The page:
From “Through Time and Space: The Ancient Sisterhoods Spoke to Me”
Sheela na Gig, Creation, 1978
Narrator: Sheela Na Gig is the Goddess as primordial power. She is portrayed as skull and bleached white bones. She holds wide her vagina from where all the blessings of mother-born life originate. I did this painting in 1978 soon after an initiatory and life transforming experience of this ancient Mother Goddess at her most powerful and sacred neolithic centre in the northern world, at Silbury Mound, the pregnant womb of the Earth itself.
Stone-carved images of the Sheela Na Gig can be found on old Churches, monasteries and castles in the Celtic world, especially in Ireland. Such images of the Goddess are also found in Indian Tantric art, over the doorways to sacred spaces in many parts of the tribal Shamanic world. The doorway represented Her vulva, and the sacred space Her womb, and people would enter between Her legs, touching Her vulva as they did so for protection and blessing.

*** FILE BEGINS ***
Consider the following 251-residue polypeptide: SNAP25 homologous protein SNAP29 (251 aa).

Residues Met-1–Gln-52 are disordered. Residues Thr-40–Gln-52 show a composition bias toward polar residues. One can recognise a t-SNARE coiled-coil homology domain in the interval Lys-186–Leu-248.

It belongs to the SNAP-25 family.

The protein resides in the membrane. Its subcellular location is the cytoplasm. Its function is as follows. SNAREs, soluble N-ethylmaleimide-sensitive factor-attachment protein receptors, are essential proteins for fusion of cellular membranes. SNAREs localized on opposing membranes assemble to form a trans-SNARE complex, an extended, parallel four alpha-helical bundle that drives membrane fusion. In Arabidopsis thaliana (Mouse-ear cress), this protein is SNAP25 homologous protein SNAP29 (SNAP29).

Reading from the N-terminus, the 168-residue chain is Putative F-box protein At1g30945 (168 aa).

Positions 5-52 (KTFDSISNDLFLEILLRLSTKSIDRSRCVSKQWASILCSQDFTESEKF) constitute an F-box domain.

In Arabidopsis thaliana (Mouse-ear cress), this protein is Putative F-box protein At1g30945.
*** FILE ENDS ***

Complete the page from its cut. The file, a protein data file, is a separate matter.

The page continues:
Pagan masons smuggled the image of the Goddess into the early Churches for protection and luck. The very early Celtic Church was still enriched with Pagan and Druidic practices. To the later Catholic hierarchy – that tolerated no opposition to their own straight and narrow patriarchal stance and for three hundred years persecuted so-called heretics and witches (women and men of the Wise craft) throughout Europe for practising their ancient Goddess-given healing skills and for believing that the Earth is our living mother – the Sheela Na Gig was a monstrosity. She is indeed a powerful image of autonomous womanhood, with an active and dynamic sexuality – the very sexuality that the Church had declared taboo and out of bounds. Instead, it upheld the image of the non sexual Virgin Mary, a passive vessel awaiting the command of a Fathergod, now seen as the real creator of life, who gives birth to their “saviour” without ever having experienced sexual pleasure. To the Goddess, however, all forms of non harmful sexuality are sacred. Ecstatic sexual practices are integral to Her rites. A number of images of the Sheela Na Gig were hidden away over many years from public display in the basement of the National Museum in Dublin.